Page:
Protein kinase C shifts the voltage dependence of KCNQ/M channels expressed in Xenopus oocytes

J Physiol. 2005 Nov 15;569(Pt 1):59-74. doi: 10.1113/jphysiol.2005.094995. Epub 2005 Sep 22.


It is well established that stimulation of G(q)-coupled receptors such as the M1 muscarinic acetylcholine receptor inhibits KCNQ/M currents. While it is generally accepted that this muscarinic inhibition is mainly caused by the breakdown of PIP(2), the role of the subsequent activation of protein kinase C (PKC) is not well understood. By reconstituting M currents in Xenopus oocytes, we observed that stimulation of coexpressed M1 receptors with 10 microm oxotremorine M (oxo-M) induces a positive shift (4-30 mV, depending on which KCNQ channels are expressed) in the conductance-voltage relationship (G-V) of KCNQ channels. When we applied phorbol 12-myristate 13-acetate (PMA), a potent PKC activator, we observed a large positive shift (17.8 +/- 1.6 mV) in the G-V curve for KCNQ2, while chelerythrine, a PKC inhibitor, attenuated the shift caused by the stimulation of M1 receptors. By contrast, reducing PIP(2) had little effect on the G-V curve for KCNQ2 channels; although pretreating cells with 10 mum wortmannin for 30 min reduced KCNQ2 current amplitude by 80%, the G-V curve was shifted only slightly (5 mV). Apparently, the shift induced by muscarinic stimulation in Xenopus oocytes was mainly caused by PKC activation. When KCNQ2/3 channels were expressed in HEK 293T cells, the G-V curve seemed already to be shifted in a positive direction, even before activation of PKC, and PMA failed to shift the curve any further. That alkaline phosphatase in the patch pipette shifted the G-V curve in a negative direction suggests KCNQ2/3 channels are constitutively phosphorylated in HEK 293T cells.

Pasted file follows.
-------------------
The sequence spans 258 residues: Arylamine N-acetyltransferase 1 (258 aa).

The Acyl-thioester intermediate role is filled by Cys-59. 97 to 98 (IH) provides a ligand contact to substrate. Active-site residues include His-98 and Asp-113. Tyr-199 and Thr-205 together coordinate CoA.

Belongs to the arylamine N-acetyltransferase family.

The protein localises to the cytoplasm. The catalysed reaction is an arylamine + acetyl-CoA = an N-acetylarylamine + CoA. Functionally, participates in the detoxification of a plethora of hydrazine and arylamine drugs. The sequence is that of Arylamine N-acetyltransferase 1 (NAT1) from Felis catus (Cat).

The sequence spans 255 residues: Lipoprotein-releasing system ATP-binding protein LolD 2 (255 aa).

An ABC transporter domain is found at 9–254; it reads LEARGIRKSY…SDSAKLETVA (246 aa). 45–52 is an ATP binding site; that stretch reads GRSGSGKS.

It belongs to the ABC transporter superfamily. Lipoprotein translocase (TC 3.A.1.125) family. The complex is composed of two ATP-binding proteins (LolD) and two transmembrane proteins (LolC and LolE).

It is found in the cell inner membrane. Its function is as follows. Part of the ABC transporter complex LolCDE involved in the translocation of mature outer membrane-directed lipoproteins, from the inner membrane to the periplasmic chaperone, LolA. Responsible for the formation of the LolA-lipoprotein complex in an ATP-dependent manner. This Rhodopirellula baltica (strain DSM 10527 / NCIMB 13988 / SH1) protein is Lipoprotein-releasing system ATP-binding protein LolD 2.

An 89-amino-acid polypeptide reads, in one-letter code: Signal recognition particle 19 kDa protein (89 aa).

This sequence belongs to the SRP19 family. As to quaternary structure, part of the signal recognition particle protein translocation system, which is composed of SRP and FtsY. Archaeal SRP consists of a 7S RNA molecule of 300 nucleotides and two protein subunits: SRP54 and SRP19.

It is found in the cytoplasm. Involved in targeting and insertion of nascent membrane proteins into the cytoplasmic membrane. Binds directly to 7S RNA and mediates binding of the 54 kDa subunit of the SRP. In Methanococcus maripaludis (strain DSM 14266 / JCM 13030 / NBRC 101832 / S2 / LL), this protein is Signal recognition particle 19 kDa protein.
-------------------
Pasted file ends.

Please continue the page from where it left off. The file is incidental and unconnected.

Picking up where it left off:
Publication types

  • Research Support, Non-U.S. Gov't

MeSH terms

  • Animals
  • Cells, Cultured
  • Ion Channel Gating / physiology*
  • KCNQ Potassium Channels / physiology*
  • Membrane Potentials / physiology*
  • Oocytes / physiology*
  • Protein Kinase C / metabolism*
  • Receptor, Muscarinic M1 / metabolism*
  • Xenopus laevis


  • KCNQ Potassium Channels
  • Receptor, Muscarinic M1
  • Protein Kinase C